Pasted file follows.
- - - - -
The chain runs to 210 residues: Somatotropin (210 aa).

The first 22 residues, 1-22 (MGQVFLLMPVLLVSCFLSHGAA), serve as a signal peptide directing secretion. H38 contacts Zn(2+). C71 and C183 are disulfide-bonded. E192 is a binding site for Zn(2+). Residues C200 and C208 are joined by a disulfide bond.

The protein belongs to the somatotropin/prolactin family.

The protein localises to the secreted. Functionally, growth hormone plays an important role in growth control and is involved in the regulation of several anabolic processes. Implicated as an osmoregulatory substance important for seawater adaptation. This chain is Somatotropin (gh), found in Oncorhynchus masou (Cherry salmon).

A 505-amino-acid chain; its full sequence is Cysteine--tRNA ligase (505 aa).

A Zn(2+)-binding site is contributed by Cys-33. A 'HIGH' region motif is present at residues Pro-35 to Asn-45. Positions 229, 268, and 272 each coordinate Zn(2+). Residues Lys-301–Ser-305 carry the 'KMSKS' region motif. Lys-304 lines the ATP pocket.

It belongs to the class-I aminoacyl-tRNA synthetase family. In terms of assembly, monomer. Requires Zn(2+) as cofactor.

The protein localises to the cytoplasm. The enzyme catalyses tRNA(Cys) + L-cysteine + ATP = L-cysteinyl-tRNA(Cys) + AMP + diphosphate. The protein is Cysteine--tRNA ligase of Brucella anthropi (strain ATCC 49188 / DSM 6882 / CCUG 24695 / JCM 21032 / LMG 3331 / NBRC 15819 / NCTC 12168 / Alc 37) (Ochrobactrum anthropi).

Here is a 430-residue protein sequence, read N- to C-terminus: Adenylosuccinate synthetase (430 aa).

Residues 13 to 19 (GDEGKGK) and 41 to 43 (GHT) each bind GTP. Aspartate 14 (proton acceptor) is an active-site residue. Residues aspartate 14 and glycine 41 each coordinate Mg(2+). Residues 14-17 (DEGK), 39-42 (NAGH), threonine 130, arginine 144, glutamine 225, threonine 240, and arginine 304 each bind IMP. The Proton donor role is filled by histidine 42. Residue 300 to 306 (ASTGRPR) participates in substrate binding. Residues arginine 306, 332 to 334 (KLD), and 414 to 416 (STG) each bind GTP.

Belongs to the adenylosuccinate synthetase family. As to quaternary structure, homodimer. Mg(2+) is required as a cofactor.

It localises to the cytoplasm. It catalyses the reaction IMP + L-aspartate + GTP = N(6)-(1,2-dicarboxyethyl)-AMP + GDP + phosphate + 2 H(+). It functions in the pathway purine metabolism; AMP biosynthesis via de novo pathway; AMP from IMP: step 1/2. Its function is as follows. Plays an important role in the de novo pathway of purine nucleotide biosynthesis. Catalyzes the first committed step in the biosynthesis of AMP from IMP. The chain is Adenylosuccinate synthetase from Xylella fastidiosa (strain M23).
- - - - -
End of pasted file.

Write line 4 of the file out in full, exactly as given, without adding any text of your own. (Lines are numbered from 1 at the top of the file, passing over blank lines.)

The protein localises to the secreted. Functionally, growth hormone plays an important role in growth control and is involved in the regulation of several anabolic processes. Implicated as an osmoregulatory substance important for seawater adaptation. This chain is Somatotropin (gh), found in Oncorhynchus masou (Cherry salmon).